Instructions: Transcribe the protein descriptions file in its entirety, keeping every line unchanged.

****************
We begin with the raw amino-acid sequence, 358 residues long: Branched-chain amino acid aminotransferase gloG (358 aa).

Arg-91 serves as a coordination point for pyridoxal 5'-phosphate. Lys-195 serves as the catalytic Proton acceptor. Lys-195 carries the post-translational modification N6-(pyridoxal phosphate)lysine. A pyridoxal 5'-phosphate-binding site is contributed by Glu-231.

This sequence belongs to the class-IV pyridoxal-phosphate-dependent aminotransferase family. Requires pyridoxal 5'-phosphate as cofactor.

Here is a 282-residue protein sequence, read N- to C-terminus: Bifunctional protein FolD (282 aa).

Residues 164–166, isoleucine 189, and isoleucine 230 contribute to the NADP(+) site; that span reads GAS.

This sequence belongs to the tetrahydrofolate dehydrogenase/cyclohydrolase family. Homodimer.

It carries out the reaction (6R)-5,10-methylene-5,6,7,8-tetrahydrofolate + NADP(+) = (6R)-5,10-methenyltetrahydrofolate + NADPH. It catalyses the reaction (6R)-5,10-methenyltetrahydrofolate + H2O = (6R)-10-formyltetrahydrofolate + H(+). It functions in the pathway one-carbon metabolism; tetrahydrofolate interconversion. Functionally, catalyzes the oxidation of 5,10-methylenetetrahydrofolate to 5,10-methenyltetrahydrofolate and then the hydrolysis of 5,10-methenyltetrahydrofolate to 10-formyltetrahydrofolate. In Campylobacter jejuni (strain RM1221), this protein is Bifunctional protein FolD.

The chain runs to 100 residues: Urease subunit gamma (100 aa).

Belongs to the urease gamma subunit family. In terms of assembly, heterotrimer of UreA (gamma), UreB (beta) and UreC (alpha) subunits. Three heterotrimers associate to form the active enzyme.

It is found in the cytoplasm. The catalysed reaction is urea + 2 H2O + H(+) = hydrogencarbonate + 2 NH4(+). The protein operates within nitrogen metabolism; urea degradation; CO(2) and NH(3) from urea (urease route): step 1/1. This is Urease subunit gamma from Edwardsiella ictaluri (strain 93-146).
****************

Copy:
We begin with the raw amino-acid sequence, 358 residues long: Branched-chain amino acid aminotransferase gloG (358 aa).

Arg-91 serves as a coordination point for pyridoxal 5'-phosphate. Lys-195 serves as the catalytic Proton acceptor. Lys-195 carries the post-translational modification N6-(pyridoxal phosphate)lysine. A pyridoxal 5'-phosphate-binding site is contributed by Glu-231.

This sequence belongs to the class-IV pyridoxal-phosphate-dependent aminotransferase family. Requires pyridoxal 5'-phosphate as cofactor.

Here is a 282-residue protein sequence, read N- to C-terminus: Bifunctional protein FolD (282 aa).

Residues 164–166, isoleucine 189, and isoleucine 230 contribute to the NADP(+) site; that span reads GAS.

This sequence belongs to the tetrahydrofolate dehydrogenase/cyclohydrolase family. Homodimer.

It carries out the reaction (6R)-5,10-methylene-5,6,7,8-tetrahydrofolate + NADP(+) = (6R)-5,10-methenyltetrahydrofolate + NADPH. It catalyses the reaction (6R)-5,10-methenyltetrahydrofolate + H2O = (6R)-10-formyltetrahydrofolate + H(+). It functions in the pathway one-carbon metabolism; tetrahydrofolate interconversion. Functionally, catalyzes the oxidation of 5,10-methylenetetrahydrofolate to 5,10-methenyltetrahydrofolate and then the hydrolysis of 5,10-methenyltetrahydrofolate to 10-formyltetrahydrofolate. In Campylobacter jejuni (strain RM1221), this protein is Bifunctional protein FolD.

The chain runs to 100 residues: Urease subunit gamma (100 aa).

Belongs to the urease gamma subunit family. In terms of assembly, heterotrimer of UreA (gamma), UreB (beta) and UreC (alpha) subunits. Three heterotrimers associate to form the active enzyme.

It is found in the cytoplasm. The catalysed reaction is urea + 2 H2O + H(+) = hydrogencarbonate + 2 NH4(+). The protein operates within nitrogen metabolism; urea degradation; CO(2) and NH(3) from urea (urease route): step 1/1. This is Urease subunit gamma from Edwardsiella ictaluri (strain 93-146).